Dalwhinnie itself closed briefly in 1986 due to the industry downturn but reopened a few years later. In 1989 it was purchased by United Distillers (now Diageo), and the distillery’s iconic 15 year old single malt became one of the famous Classic Malts portfolio that’s now loved the world over.

Other iconic moments in the distillery’s vibrant history are dotted throughout the distillery. Look out for photos on the wall of distillery workers looking abashed in 1934 when the whole building burned to the ground when a lamp was accidentally kicked over (electricity was installed in the village for the first time shortly afterwards!) Or the team photo from the 1980s in which, as Angela points out, everyone is related, married, next-door neighbour or best pals with everyone else in the picture. It goes to show just how much of an institution the distillery was, and is, for the local community.

Dalwhinnie is unusual in that it produces very little whisky for blending (as it used to, back in the day): the vast majority of its production goes into single malts. Some whisky is matured onsite in the distillery’s bonded warehouse, and the distillery team themselves even had a hand in choosing the Dalwhinnie Distillery Edition, which forms part of the Connoisseur tasting. You’ll also get chance to try Lizzie’s Dram – Lizzie Stewart was the first female malt distiller in Scotland when she started at the distillery in 1987, and this whisky was produced to mark her retirement 31 years later.

The tour itself is well-structured and interesting, lasting about 40 minutes: don’t miss the chance to nose the fruity, flavourful aromas from the distillery’s washbacks, or to take a peek at the beautiful outdoor worm tub condensers (reinstalled in 1995 after the decision to move them indoors back in in 1987!)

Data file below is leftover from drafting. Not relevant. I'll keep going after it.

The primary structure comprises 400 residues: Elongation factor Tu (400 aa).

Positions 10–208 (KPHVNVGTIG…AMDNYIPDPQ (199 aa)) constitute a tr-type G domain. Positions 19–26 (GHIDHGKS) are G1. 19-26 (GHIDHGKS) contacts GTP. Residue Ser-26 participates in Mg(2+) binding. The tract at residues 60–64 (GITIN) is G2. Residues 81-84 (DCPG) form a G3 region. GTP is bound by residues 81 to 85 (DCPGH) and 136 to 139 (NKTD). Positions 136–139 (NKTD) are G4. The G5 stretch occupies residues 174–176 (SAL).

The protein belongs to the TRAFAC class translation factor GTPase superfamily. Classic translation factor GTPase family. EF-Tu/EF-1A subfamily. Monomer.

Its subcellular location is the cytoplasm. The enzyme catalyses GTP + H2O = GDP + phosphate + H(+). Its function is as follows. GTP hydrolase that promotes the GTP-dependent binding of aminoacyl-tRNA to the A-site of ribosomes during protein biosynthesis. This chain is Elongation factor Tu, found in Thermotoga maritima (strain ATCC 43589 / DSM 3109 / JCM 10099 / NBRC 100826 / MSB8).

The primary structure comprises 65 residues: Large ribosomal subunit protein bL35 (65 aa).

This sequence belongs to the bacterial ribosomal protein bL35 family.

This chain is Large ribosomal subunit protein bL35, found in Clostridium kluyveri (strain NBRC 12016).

Outdoor worm tubs at Dalwhinnie distillery

Following your tour, you’ll have your tasting in the distillery’s warm and cosy visitor centre, a welcome treat following the tour of a site that averages 6°c *year round*. There’s the chance to buy the chocolates you’ve tried as part of the Whisky and Chocolate tour tasting, plus a selection of other whiskies from the Classic Malts portfolio.

Dalwhinnie whisky and chocolate tour

In short? A distillery that’s well worth a visit, for the setting, the drams and most importantly the people. The warmest welcome that’ll make heading back out into the cold all the tougher…”

How to reach Dalwhinnie distillery

By car: take the A9 road straight up from Perth. The whole journey takes around 2 ½ hours from Edinburgh By train: trains run eight times per day from Edinburgh Waverley to Dalwhinnie station, and the journey takes between 2 ½ and 4 hours depending on your route. The station is around 10 minutes’ walk to the distillery. The last train back to Edinburgh during distillery opening hours is at 15:55 – it’s better to get that one or you’ll be stranded until 19:57 when the next train leaves!


  • Standard Dalwhinnie Distillery tour (two whiskies): £12
  • Whisky and Chocolate Tour (six whiskies and six chocolates): £24
  • Whisky tasting only starts at £6

Find out more about visiting Dalwhinnie Distillery, including up to date times, tour types and ticket prices, here

Dalwhinnie Distillery features on our blog post from last year on Distilleries you can reach from Edinburgh by train – click the link to read

Leave a Reply